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Old 03-12-2014, 12:26 PM   #11
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Learning to shoot a clunky revolver well makes you a much better shooter when your shooting semi autos. Especially true if your learning on something like a ruger single action or colt saa.
This is akin to learning to drive a manual transmission (stick shift) when you first get your driving permit. I learned on a 2 1/2 ton truck with a rock crusher transmission when I was 15 1/2 years old. After that, I could drive ANYTHING! Others in my high school learned on a small car with an automatic transmission and actually got stranded when a rental car company didn't have any vehicles with auto trannys. If you learn to fire the old Colt SAA accurately, no pistol will control you because everything else feels like a milder variation. Strengthens the fingers, too!
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Old 03-21-2014, 08:36 PM   #12
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Being old school, military and LEO, I was slow to pick up a striker fired pistol. I learned to shoot pistols with the 1911a1 in the Navy, eventually becoming the base RSO (Range Safety Officer). So with that experience and a lifetime of seeing cocked and un-cocked hammers on handguns in movies and TV, it seemed the natural way to go. Becoming a LEO I began my career with a S&W mod. 19 (.357) which I carried until the mid 80's when the department authorized auto-loaders for duty use. I then carried a S&W mod. 59 until upgrading to a 4006 in 1994.

My whole experience was with external hammers until retirement, when I tried to get on the Glock bandwagon. It didn't work so well for me, because of the position of the trigger, I wore blisters on my finger during extensive shooting. I finally found a striker gun I liked a few years ago, the Springfield XD sc, .40 cal. It is an actual delight to shoot, and has the best out of the box trigger I've ever owned. It is my primary carry gun in retirement, but I also have a stable of hammer guns that I carry from time-to-time, including revolvers. In fact I normally shoot better scores with my revolvers than with any semi-auto, but all are well within the center mass zone.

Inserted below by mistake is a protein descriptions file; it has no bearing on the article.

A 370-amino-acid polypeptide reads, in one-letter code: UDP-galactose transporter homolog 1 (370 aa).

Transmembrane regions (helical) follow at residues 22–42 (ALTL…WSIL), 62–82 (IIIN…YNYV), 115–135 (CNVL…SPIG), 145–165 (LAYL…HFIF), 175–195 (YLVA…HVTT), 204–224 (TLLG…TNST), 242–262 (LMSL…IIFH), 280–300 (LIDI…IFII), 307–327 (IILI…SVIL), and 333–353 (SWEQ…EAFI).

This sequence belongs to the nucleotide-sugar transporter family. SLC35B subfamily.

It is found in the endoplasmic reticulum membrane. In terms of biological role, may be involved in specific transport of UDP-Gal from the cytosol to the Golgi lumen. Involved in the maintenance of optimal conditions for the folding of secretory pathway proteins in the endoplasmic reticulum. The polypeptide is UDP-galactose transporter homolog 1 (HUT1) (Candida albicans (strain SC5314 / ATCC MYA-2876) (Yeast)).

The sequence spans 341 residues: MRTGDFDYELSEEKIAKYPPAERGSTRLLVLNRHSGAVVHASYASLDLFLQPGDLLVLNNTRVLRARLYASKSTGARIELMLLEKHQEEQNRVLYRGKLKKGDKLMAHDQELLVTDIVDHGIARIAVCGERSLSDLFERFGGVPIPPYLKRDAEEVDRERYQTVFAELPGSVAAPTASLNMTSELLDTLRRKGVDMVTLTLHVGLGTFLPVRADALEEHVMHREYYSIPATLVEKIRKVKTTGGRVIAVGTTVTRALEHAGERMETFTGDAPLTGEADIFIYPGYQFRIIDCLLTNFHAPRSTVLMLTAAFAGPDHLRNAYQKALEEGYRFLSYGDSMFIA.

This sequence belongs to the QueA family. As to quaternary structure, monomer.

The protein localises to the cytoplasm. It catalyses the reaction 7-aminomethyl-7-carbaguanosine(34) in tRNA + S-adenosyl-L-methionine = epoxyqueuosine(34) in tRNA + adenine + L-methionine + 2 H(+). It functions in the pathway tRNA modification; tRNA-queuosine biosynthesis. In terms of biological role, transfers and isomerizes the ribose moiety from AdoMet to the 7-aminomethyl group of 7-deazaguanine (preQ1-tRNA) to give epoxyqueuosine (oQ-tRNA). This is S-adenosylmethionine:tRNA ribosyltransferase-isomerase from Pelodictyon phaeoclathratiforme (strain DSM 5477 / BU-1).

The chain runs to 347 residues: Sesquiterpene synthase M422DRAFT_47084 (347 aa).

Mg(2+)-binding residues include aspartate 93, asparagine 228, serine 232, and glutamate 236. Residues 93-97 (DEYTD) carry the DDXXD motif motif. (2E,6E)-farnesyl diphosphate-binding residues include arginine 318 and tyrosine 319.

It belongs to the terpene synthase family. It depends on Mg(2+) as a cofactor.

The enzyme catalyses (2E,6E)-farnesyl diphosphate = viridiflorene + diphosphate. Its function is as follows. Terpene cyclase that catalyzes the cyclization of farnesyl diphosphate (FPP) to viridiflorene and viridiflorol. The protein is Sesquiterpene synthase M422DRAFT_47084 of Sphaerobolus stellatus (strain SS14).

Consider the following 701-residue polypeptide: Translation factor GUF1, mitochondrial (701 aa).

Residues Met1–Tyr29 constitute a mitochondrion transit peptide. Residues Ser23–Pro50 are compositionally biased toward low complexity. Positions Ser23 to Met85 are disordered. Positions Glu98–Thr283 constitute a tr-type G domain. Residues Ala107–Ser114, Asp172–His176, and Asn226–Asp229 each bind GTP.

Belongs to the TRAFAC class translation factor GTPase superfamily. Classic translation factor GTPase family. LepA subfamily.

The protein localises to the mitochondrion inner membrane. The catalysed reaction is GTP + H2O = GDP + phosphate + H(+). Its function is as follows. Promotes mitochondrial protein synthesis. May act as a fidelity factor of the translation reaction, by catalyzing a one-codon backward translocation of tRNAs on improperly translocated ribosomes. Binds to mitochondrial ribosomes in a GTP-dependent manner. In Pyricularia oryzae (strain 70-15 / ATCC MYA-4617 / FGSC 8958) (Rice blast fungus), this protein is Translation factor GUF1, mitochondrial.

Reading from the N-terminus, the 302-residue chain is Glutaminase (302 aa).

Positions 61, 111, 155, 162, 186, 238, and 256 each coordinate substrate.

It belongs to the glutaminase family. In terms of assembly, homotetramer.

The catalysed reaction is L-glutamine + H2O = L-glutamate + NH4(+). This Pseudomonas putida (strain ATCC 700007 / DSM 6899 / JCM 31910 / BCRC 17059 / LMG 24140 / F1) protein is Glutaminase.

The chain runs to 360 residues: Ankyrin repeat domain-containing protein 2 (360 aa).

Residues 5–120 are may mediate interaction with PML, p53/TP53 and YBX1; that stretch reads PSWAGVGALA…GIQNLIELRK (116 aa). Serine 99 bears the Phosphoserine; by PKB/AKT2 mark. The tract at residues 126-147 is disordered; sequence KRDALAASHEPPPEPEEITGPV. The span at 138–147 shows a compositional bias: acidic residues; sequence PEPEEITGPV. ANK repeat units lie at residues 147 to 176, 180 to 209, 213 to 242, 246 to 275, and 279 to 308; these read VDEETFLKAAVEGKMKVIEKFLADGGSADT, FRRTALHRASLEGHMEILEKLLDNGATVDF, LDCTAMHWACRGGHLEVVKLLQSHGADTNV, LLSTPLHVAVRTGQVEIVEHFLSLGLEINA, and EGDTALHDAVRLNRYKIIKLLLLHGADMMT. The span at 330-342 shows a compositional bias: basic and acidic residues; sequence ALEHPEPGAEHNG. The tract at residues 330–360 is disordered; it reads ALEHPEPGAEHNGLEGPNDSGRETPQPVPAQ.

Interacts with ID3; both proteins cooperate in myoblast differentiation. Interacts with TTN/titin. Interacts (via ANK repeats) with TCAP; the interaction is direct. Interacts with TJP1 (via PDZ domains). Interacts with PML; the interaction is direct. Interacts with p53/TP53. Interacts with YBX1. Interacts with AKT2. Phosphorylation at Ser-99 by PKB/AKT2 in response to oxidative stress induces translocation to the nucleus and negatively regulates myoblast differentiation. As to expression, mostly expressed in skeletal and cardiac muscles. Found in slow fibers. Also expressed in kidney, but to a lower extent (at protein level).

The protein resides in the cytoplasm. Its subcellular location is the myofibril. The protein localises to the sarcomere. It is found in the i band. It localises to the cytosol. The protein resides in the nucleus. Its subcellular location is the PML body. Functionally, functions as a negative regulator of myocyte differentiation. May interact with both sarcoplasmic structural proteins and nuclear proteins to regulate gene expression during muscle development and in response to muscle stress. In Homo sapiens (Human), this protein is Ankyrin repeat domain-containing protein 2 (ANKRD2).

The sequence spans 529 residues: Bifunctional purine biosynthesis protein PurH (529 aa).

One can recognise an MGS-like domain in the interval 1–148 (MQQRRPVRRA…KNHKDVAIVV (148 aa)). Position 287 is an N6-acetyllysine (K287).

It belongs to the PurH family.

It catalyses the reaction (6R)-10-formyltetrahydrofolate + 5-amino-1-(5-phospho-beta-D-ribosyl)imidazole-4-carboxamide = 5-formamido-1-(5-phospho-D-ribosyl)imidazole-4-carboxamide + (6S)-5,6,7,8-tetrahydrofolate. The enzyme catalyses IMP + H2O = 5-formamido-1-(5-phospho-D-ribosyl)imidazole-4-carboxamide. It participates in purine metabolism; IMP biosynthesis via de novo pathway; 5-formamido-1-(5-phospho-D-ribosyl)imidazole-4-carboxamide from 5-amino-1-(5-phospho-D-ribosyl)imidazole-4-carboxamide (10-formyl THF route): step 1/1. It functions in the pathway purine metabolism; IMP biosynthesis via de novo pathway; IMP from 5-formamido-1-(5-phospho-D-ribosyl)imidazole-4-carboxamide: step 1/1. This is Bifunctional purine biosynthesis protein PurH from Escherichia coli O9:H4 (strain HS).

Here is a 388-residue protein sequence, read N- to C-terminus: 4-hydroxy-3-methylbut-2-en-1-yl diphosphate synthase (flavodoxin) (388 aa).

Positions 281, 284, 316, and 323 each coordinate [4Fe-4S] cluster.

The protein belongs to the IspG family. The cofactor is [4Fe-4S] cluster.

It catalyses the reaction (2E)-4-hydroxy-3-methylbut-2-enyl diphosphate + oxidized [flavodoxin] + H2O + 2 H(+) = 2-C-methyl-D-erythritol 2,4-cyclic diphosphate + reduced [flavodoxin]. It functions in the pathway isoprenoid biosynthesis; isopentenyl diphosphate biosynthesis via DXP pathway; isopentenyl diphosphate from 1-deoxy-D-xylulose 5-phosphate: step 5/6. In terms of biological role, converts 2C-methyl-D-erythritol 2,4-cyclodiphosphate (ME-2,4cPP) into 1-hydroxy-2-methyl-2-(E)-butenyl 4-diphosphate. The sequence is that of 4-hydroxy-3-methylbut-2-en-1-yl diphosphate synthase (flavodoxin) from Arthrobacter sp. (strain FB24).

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Old 03-25-2014, 06:23 PM   #13
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JMHO, and i could be wrong. But for carry, i feel that a DA/SA pistol is safer. But i am a Sig man.

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Old 03-26-2014, 09:16 AM   #14
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For some people, the transition from DA to SA when shooting is hard to overcome.

For some people, DA is difficult to master.

For some people, the SA semi-automatic is natural.

Find what works for you.

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Old 03-26-2014, 12:31 PM   #15
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Only striker pistols i like for carry are the xdm series with the grip safety. With a good holster a 1911 doesnt need the thumb safety.

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Old 03-26-2014, 01:03 PM   #16
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Only striker pistols i like for carry are the xdm series with the grip safety. With a good holster a 1911 doesnt need the thumb safety.
And I'd argue the other way. A 1911 with a thumb safety doesn't need a grip safety. Browning actually designed the gun without it. The Army's Cavalry is who pushed for the grip safety in case the gun was dropped from a horse with the safety off.
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Old 03-26-2014, 01:33 PM   #17
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And I'd argue the other way. A 1911 with a thumb safety doesn't need a grip safety. Browning actually designed the gun without it. The Army's Cavalry is who pushed for the grip safety in case the gun was dropped from a horse with the safety off.

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Old 03-26-2014, 01:36 PM   #18
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Striker fired, never owned one, never will.

Jim

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Old 03-26-2014, 01:37 PM   #19
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For me, it's really 6 of one, half-dozen of the other. Shoot what you like. I have both and like both for different reasons. But if you want a trigger that gives you goosebumps, I don't think you'll find one in a striker pistol.

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Old 03-26-2014, 02:05 PM   #20
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I have shot A LOT of all of them and the BEST striker fired pistol is my M&P, bar none. And this is not just my observation as I have had many others try it and ALL of them agree it is the best trigger they have ever used in a striker fired platform.
I have to disagree with the comment about the 'best' training is shooting is a single action revolver. To me the 'best' training is shooting a double action in double action all the time. This is how I trained for 14+ years with a M19 S&W and it gave me the best foundation for ALL handguns you can get. When you learn to control the trigger for the full double action pull and shoot well you can handle any trigger.
To answer the question. I prefer 'metal' guns with a 'hammer'. aka S&W 5903 or a 6906. There is nothing the 'plastic' striker fired pistol can do that my metal guns can't do as good if not better.

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